The original "back" of the six-pack cooler is now the top of the bag. I simply made a rectangular "pouch" out of the paisley fabric, cut out the center of the original six-pack back and sewed the pouch in place allowing it to fall into the inside.
Because the six-pack fabric itself is a little stiff, plus the added exterior fabric, simply pleating/folding the sides of the bag to make the overall triangular shape of the bag is enough and there is no need to secure the pleat. The placement of the eyelets and the length of the cord does help the pleats/folds to behave though.
Remember all those AOL cds they use to send out? That is what the dpn case is made of. Most of the time they were just plastic cases about the size of a paperback novel, this one was more like a fiber board box and little smaller. Rubber cement affixes the suede to the box really well and a tiny drill bit is all you need to drill the holes for the elastic cord.
As for the pattern book, obviously I'm not going into the whole book making thing but I do want to share with you how the pages are made. I wish I could remember where I found this little gem, but it was eons ago and I honestly don't remember it was many years ago. I think you can find the same thing on the Instructables website but I know I didn't find it there first.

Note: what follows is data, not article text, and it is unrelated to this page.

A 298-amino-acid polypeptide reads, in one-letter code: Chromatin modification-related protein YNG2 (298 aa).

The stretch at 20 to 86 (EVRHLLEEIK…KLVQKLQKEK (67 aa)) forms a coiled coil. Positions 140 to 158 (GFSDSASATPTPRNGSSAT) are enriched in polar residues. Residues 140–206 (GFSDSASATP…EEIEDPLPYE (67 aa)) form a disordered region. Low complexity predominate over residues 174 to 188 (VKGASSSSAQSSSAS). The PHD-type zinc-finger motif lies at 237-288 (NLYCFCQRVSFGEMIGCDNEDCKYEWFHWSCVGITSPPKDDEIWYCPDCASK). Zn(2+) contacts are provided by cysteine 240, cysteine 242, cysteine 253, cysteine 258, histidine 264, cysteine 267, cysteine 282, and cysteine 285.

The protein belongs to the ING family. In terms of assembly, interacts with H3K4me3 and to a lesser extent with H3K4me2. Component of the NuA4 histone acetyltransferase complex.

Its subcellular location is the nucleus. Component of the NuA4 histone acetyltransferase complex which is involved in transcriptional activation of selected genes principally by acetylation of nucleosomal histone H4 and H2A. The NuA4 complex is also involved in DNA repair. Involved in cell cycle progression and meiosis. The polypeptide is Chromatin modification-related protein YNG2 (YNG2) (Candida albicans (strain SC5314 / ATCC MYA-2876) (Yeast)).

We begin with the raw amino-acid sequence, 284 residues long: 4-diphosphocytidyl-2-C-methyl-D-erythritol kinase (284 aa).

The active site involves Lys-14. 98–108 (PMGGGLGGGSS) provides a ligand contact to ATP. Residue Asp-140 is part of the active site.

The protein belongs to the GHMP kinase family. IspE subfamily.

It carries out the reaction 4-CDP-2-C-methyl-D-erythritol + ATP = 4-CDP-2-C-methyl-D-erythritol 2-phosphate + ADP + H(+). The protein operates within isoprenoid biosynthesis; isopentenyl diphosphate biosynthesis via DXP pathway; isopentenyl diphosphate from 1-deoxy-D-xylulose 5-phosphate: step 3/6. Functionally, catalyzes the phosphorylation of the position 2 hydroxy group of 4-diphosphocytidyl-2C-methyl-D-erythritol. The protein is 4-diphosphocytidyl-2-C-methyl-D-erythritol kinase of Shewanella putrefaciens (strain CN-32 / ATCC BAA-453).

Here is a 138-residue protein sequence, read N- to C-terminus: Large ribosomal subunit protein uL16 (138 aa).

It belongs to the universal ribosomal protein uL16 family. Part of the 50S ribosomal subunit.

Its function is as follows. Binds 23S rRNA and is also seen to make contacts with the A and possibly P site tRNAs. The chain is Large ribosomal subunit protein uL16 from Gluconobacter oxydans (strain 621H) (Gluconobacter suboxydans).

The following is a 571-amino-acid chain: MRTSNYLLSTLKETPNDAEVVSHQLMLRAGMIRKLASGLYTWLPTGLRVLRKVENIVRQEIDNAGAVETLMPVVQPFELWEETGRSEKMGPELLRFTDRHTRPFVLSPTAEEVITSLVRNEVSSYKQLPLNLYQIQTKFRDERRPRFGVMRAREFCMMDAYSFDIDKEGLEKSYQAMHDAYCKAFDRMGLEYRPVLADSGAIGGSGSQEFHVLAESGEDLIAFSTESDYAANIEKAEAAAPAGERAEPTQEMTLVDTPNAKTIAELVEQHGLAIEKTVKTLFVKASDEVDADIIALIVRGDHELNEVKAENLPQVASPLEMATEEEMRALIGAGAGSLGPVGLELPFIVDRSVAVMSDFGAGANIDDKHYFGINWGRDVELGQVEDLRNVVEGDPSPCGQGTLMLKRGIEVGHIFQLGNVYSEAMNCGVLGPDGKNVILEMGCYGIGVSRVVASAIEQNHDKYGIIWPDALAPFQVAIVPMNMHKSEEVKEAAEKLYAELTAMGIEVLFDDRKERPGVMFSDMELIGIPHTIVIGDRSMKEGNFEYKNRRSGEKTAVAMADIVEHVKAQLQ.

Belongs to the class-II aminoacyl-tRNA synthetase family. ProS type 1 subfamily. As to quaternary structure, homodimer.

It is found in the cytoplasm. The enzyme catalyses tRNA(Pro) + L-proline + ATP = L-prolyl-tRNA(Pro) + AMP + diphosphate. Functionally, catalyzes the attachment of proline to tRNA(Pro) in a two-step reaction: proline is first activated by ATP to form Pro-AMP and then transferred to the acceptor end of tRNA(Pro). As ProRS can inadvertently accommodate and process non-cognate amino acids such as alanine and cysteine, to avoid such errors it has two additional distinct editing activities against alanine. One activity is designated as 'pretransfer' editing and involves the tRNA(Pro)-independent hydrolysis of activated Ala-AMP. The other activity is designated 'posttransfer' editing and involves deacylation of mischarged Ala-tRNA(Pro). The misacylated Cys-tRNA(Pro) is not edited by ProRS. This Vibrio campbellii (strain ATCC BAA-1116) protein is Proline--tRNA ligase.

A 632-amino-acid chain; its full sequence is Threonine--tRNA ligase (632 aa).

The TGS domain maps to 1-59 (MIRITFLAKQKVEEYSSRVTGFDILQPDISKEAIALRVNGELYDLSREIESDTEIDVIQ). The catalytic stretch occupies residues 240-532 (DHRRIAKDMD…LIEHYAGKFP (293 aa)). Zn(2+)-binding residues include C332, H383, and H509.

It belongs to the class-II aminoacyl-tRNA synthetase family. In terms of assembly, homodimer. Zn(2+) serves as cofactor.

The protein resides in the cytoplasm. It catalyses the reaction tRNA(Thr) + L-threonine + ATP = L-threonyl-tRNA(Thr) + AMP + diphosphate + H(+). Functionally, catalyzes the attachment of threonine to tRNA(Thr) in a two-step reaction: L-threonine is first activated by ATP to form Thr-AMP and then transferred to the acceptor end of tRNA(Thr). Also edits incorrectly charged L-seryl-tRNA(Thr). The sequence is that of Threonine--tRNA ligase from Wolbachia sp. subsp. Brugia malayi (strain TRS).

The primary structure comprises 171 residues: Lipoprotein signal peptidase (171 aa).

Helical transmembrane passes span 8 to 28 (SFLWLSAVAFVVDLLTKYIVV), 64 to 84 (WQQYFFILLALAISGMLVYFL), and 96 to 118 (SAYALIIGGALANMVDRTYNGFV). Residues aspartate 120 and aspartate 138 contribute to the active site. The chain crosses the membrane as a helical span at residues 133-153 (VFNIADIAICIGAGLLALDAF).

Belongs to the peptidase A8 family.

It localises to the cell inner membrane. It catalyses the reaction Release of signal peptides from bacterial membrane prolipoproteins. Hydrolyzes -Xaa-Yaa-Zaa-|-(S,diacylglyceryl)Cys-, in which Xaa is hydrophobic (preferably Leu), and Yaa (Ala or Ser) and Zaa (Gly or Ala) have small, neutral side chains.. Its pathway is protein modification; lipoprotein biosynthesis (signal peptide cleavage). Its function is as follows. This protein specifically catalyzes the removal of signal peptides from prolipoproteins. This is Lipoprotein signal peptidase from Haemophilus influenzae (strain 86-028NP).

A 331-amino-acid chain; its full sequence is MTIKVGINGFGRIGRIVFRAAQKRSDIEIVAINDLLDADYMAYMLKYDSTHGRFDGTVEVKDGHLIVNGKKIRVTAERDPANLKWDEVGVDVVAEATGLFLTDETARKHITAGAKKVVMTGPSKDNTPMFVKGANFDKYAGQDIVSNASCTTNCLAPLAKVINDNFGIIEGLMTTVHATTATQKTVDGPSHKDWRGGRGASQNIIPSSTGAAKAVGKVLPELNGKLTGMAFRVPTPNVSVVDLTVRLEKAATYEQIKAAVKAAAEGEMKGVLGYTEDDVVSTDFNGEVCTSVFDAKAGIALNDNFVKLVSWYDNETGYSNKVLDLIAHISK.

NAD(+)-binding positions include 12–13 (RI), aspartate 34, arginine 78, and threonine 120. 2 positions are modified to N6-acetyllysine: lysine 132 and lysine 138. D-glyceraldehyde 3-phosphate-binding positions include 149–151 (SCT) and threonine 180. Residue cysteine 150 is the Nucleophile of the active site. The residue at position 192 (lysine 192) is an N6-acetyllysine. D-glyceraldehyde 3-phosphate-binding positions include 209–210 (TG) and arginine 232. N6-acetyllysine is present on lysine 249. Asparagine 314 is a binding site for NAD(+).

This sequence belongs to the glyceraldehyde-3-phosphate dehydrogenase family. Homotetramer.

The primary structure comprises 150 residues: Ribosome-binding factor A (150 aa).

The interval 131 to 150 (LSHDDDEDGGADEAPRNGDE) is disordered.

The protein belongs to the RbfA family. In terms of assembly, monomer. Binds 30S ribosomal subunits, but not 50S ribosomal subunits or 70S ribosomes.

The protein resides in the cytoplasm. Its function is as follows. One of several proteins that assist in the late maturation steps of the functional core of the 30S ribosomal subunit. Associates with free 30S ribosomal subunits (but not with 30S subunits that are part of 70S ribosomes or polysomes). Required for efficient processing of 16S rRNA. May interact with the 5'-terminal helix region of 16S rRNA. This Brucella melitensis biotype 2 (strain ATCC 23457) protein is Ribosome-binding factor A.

Isn't origami the boom? An eight page "book" out of a single sheet of paper. You can squeeze a couple more pages out of this by making a few more cuts after all the folding is complete, but you also lose some of the integrity. I like using graph paper to make these, no worries regarding the orientation of the lines plus when used as above in a tiny little pattern book, it eliminates the need for a tape measure (4 squares to the inch!).
I'm sure you can find several applications for this little "book". Of course the grandkids love having their own "books" and they are fab for organizing a long list of to do's and errands that need to be ran, ie groceries on one page, pharmacy on another, home improvement store on another, outside chores, inside chores, etc.
Wednesday, May 06, 2009
Nope none of these are finished. Some need buttons, some need blocking, some need ends worked in and some need seams.